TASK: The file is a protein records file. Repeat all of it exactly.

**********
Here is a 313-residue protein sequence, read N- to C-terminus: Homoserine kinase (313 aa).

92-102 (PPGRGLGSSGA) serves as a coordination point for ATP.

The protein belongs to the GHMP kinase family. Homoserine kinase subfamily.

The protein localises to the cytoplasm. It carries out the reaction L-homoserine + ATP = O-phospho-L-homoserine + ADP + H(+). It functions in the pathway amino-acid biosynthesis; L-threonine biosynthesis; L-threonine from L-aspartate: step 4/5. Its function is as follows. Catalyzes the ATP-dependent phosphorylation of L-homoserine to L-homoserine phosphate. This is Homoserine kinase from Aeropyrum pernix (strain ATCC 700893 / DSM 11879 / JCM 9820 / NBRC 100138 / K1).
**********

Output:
Here is a 313-residue protein sequence, read N- to C-terminus: Homoserine kinase (313 aa).

92-102 (PPGRGLGSSGA) serves as a coordination point for ATP.

The protein belongs to the GHMP kinase family. Homoserine kinase subfamily.

The protein localises to the cytoplasm. It carries out the reaction L-homoserine + ATP = O-phospho-L-homoserine + ADP + H(+). It functions in the pathway amino-acid biosynthesis; L-threonine biosynthesis; L-threonine from L-aspartate: step 4/5. Its function is as follows. Catalyzes the ATP-dependent phosphorylation of L-homoserine to L-homoserine phosphate. This is Homoserine kinase from Aeropyrum pernix (strain ATCC 700893 / DSM 11879 / JCM 9820 / NBRC 100138 / K1).